Wednesday, November 26, 2014

Job for a Cowboy - Sun Eater (2014)

Man, where to even start with this one? Sun Eater, the lesser of two death metal-related albums to bear that title in 2014, and Job for a Cowboy's fourth full-length, is an exercise in variation and ability which at the very least sounds like it required a lot of effort in both its conception and execution. The question is, whether or not that was all worth it? My answer is very, very nearly. This is not a band that I'd ever accuse of having a 'personality', despite the quirky name, which many have already ranted over but at least isn't just another -tion, -tory, for you to file away under redundant. Once they shifted away from their insipid meathead deathcore roots into a more decidedly West Coast approximation of modern, semi-tech death which traced its lineage to all the 'right' acts in the field (Suffocation, Morbid Angel, Deicide and Cannibal Corpse could all be heard in the controlled chaos), they seemed to translate into a more respectable, though still highly divisive act. I've enjoyed a few of their efforts (Demonocracy, Genesis, etc) to an extent, but greatness has ever eluded the Arizona quartet, and despite a very painstakingly wrought effort here, it still does...

Much like Fallujah transformed into a modern approximation of classic Cynic, with whirlwind technicality alternated against a more ambient/jazzy fusion, Job for a Cowboy have done the next best thing and decided to channel Atheist. Alright, not exactly, but a number of times I was sitting through this I kept getting Unquestionable Presence impressions, with some of the cleaner guitar patterns reminiscent also of Gorguts' Obscura. This is an acrobatic, eccentric slab of technical death and thrash metal which goes to great lengths to try and distinguish itself from its aesthetic ancestors, applying a modern studio context to their now antiquated, but once innovative ideas. But like so many other young death metal bands with athletic instrumental skill, it seems to rely a little too much on its own frenetic diversity and not on the strong songwriting chops that will make or break a death metal record throughout eternity. I'm not saying Sun Eater is void of a few gorgeous lead sequences, or riffs that perk my interest, but where The Flesh Prevails became this largely consistent pendulum of ethereal melodies and butchering brutality, this one just never develops much of an identity beyond the 'hey, wow, listen to that' mentality, where you're temporarily blown away by a band's proficiency set and not at any risk of remembering what they are actually setting down.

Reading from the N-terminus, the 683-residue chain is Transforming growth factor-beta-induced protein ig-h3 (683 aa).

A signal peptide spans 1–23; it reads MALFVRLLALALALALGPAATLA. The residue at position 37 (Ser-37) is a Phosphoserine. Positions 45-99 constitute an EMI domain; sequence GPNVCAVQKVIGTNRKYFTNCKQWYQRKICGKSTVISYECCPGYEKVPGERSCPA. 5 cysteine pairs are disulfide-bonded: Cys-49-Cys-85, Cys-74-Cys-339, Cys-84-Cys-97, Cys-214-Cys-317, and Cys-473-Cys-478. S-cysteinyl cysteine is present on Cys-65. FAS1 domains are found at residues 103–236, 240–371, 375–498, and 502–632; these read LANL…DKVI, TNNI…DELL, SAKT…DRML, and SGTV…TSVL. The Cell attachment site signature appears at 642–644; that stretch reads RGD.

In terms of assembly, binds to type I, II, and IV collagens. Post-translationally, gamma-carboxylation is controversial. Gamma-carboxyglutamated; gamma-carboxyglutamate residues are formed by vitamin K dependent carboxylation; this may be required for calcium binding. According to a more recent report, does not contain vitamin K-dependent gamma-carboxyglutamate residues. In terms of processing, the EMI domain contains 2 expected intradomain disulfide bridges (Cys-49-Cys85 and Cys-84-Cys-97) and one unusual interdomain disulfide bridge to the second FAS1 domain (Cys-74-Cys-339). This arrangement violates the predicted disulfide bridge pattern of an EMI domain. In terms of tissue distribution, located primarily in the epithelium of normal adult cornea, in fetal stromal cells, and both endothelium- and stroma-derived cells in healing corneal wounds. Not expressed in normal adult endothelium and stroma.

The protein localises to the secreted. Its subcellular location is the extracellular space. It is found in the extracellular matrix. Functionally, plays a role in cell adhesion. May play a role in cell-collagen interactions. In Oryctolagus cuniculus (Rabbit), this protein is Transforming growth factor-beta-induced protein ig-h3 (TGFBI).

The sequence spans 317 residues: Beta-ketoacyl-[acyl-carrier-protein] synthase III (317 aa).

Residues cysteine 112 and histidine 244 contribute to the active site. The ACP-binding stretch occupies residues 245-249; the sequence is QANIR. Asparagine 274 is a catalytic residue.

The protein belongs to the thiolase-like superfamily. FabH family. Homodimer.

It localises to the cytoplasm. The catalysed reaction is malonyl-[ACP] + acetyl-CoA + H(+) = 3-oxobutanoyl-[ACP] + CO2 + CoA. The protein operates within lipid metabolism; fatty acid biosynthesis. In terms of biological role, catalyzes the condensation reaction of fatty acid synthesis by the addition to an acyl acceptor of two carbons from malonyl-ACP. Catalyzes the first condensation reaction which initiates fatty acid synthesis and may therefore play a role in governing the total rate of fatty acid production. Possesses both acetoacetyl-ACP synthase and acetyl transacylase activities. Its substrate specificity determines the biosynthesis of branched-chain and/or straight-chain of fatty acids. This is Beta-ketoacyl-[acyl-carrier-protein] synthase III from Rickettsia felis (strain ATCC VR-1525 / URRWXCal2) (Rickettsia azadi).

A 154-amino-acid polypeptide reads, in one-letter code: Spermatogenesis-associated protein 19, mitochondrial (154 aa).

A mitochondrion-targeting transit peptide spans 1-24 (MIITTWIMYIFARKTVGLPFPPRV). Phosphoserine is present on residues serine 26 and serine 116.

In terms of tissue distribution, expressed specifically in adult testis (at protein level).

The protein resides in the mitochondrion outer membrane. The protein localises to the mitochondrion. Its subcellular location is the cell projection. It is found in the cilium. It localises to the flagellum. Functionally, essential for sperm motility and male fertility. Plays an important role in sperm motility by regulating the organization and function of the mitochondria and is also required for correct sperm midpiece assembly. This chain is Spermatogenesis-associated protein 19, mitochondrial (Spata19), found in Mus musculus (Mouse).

Oh, don't get me wrong, this one is an extent. Jonny Davy's gruesome snarls and growls are splattered all over the polished, punchy instrumentation like cattle organs in some spit-shined slaughterhouse whose death machines are fresh off the assembly line. But did I like them? Nah, they try really hard but accomplish little since he just can't contort them into interesting syllabic patterns. Danny Walker's guest drumming on this is technically brilliant but I found a few of the components like the snares and toms to feel a little too Tupperware at points. The bass is amazing in general, with lines highly similar to those used in prog thrash and prog death classics like Control and Resistance, Unquestionable Presence, Focus, etc, and there are parts of the album where I really felt like I could just listen to Nick Schendzielos isolated from the rest of the band and be happy. But at the same time, it's actually the Glassman/Sannicandro guitar duo which keeps the busiest, and offers us the most contrast and variation between the different levels of distorted excess. The album boasts a Jason Suecof production with Eyal Levi and several other engineers, so you know it's going to have that pristine, clinical 21st century death metal gloss that most of the 'forward thinking' acts strive towards, but then again that's just not anything new at this point.

Effort was extended towards the lyrics, also, but they end up the sort that feel like they're waxing all philosophical about the digital age, moral relativity; poetic and neatly scrawled imagery, sure, but for some reason it felt like a bunch of fancy words strung together which are ultimately as meaningless as taking a hearty poop. But I guess I could say that about almost any death metal band that dares transcend the serial killings, gore menageries and so forth. Job for a Cowboy tried, it's just such a fine line between an actual message of substance and mere pretentious twaddle. I felt like these were keeping one foot on either side of that line. And that's sort of symptomatic of Sun Eater in general: a Herculean attempt to progress and expand one further circumference beyond the burly BroStep brutality of the band's origins than even their last few albums dared. Nothing to scoff at, since tunes like "Buried Monuments" rank among their better compositions, but ultimately I just felt hollow after a few spins, like I was watching some flashy action movie which had a couple impressive stunts but no quotable one-liners like Commando or Terminator. This is more like the last four Jason Statham flicks you caught. Huge, kinetic, smarmy, lots of explosions and special effects, but more of a rental than a purchase.

Verdict: Indifference [6.75/10] (my relentless knocking is constantly ignored)

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